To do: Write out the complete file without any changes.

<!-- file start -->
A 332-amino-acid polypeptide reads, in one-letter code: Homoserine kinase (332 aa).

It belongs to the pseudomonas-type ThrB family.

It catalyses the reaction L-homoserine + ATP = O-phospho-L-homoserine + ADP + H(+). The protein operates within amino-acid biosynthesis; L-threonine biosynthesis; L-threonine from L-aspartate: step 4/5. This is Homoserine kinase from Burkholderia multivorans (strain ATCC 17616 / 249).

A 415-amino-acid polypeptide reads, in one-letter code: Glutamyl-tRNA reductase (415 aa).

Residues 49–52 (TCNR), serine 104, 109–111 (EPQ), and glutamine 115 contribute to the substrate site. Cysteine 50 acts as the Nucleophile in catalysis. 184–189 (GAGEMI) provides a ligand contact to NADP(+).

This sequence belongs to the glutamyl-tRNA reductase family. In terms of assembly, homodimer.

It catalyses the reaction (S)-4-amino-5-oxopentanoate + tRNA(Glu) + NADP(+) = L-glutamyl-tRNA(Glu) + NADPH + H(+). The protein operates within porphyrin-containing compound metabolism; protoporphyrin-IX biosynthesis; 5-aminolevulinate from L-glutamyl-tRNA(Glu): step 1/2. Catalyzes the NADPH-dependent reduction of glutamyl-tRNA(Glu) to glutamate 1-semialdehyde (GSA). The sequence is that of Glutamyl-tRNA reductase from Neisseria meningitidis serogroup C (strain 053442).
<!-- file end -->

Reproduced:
A 332-amino-acid polypeptide reads, in one-letter code: Homoserine kinase (332 aa).

It belongs to the pseudomonas-type ThrB family.

It catalyses the reaction L-homoserine + ATP = O-phospho-L-homoserine + ADP + H(+). The protein operates within amino-acid biosynthesis; L-threonine biosynthesis; L-threonine from L-aspartate: step 4/5. This is Homoserine kinase from Burkholderia multivorans (strain ATCC 17616 / 249).

A 415-amino-acid polypeptide reads, in one-letter code: Glutamyl-tRNA reductase (415 aa).

Residues 49–52 (TCNR), serine 104, 109–111 (EPQ), and glutamine 115 contribute to the substrate site. Cysteine 50 acts as the Nucleophile in catalysis. 184–189 (GAGEMI) provides a ligand contact to NADP(+).

This sequence belongs to the glutamyl-tRNA reductase family. In terms of assembly, homodimer.

It catalyses the reaction (S)-4-amino-5-oxopentanoate + tRNA(Glu) + NADP(+) = L-glutamyl-tRNA(Glu) + NADPH + H(+). The protein operates within porphyrin-containing compound metabolism; protoporphyrin-IX biosynthesis; 5-aminolevulinate from L-glutamyl-tRNA(Glu): step 1/2. Catalyzes the NADPH-dependent reduction of glutamyl-tRNA(Glu) to glutamate 1-semialdehyde (GSA). The sequence is that of Glutamyl-tRNA reductase from Neisseria meningitidis serogroup C (strain 053442).